How Being A Multi-Sport Athlete Early On Benefits Your Swimming

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Photo Courtesy: Kim Padington

By Taylor Padington, Swimming World College Intern

Why is it that swimmers think that swimming is the only sport that they can do? I have heard this phrase time and time again: putting a swimmer on land is like take a fish out of the water. However, as I took a poll of the Boise State swim team, I found that all 20 girls played at least one other sport growing up and out of the entire team, 75 percent were involved in three or more sports.

In fact, it was through the playing of multiple sports that many of us found our love for swimming. So here is the fundamental question that must be asked: why is it important to be put in multiple sports, and not just swimming, at a young age?


Photo Courtesy: Kim Padington

One of the first reasons that young children should be involved in multiple sports is to promote a longer sports career. Children who choose to specialize in a sport at a very young age are at a high risk of burnout. Burnout can take the fun out of the sport and can result in talented children quitting the sport early in their careers.

Parents should also give their children a CHOICE to specialize. Choice is extremely important because it helps the child take ownership. When I was younger, I was put in five or more different sports and only started swimming because my parents loved to go to the lake. By being able to choose when I wanted to become more competitive in swimming, I was more intrinsically motivated and willing to put in the time and effort into achieving my goals. I know many other athletes who felt forced into the sport, which resulted in them dropping out or suffering through something they did not enjoy. By allowing a child to choose to swim, they will love swimming on their own terms and gain a sense of responsibility.


Photo Courtesy: Kim Padington

Swimming is a very repetitive sport; we work our muscles in the same way for hours on end as early as five years old. Allowing children to participate in multiple sports before specializing in swimming helps prevent injury through the overuse of such muscles commonly used in swimming.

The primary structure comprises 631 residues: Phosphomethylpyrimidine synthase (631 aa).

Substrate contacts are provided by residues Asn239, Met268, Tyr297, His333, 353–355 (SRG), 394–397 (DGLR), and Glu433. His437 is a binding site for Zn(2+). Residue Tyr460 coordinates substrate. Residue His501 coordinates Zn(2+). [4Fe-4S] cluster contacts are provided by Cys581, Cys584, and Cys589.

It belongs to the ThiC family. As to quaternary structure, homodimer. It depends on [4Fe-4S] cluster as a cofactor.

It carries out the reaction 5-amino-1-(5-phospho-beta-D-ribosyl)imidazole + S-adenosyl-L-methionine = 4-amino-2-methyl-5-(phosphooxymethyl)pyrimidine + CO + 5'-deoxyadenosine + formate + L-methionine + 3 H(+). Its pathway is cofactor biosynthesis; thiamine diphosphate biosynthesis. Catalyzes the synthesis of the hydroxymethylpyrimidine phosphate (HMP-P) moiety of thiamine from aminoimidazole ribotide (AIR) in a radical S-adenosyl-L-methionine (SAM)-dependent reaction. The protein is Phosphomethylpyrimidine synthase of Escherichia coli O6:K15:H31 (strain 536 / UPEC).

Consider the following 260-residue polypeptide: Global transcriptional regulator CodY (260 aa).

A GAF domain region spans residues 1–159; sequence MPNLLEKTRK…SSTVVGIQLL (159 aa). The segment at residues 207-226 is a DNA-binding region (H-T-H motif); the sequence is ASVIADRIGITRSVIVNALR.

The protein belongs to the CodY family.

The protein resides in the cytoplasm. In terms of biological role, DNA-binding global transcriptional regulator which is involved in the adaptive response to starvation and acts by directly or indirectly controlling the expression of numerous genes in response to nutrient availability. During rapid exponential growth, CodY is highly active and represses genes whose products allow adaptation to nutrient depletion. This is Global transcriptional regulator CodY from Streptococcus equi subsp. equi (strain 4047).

Other sports can also help children develop coordination, balance, and motor skills that they would not acquire from being involved in just one sport. There are other directly transferable physical applications as well.

Boise State swimmer, Emily Mathis found that “ballet helped with flexibility which translated to breaststroke,” and Sam Wicks claimed that, “ballet helped with fluid movement.” Another Boise State Swimmer, Felicity Cann, pointed out that “participating in track helped with reaction times and speed in swimming.”

At a certain point in every young adolescent’s life, they will need to decide if they want to specialize in swimming. However, by allowing children to be exposed to multiple sports they will be able to see which one fits best. Just like my fellow teammate, Laura Williams stated, “I attempted track and tennis, which helped my realize that land sports weren’t for me!”


  1. Vicki Lynn

    I hear this all the time. Does this hold true for kids who were in multiple sports at a very young age but decided on their own at a very young age (8) to quit the other sports to focus on swim? What if you encourage them to add another sport but they have no desire? Do we force it on them or just go with the flow and follow their lead?

    • Emily Genthe May

      Vicki…I’ve read this before too and asked the same question. Emma did decide to try basketball this year, but swimming always takes the cake. I think so long as they are free to choose and are not pushed into one thing we are doing OK

    • Andrew Webber

      If they really want to do one single sport before age 14, it’s good to make sure they’re physically active away from that sport as well. Just general kids play and some stuff with parents like bike rides and walks.
      Probably the most important thing is to get them doing some general strength training as well. If the swimming club aren’t offering that then look for it elsewhere, preferably with a nsca qualified coach.
      Sorry if it says all that in the article, not read it yet.

    • Vicki Lynn

      Emily Genthe May , Exactly Emily! Swimming is number one and she ends up quiting everything else. We did dance last year or the year before because she BEGGED. 4 weeks in, she was already begging to skip dance so she didn’t have to miss any swim. LOL. Andrew, yes, she is very active doing other things as well. Up until recently, she’d do gymnastics and dancing hour on end (when not swimming) in our living room. From one end to the other. Drove us crazy, but she was super active and that’s all we cared about. Now that she’s getting older, and going through changes, she sleeps a lot when she’s not swimming.

  2. Rob Richardson

    Great article and that is our philosophy at Pitchfork Aquatics, Inc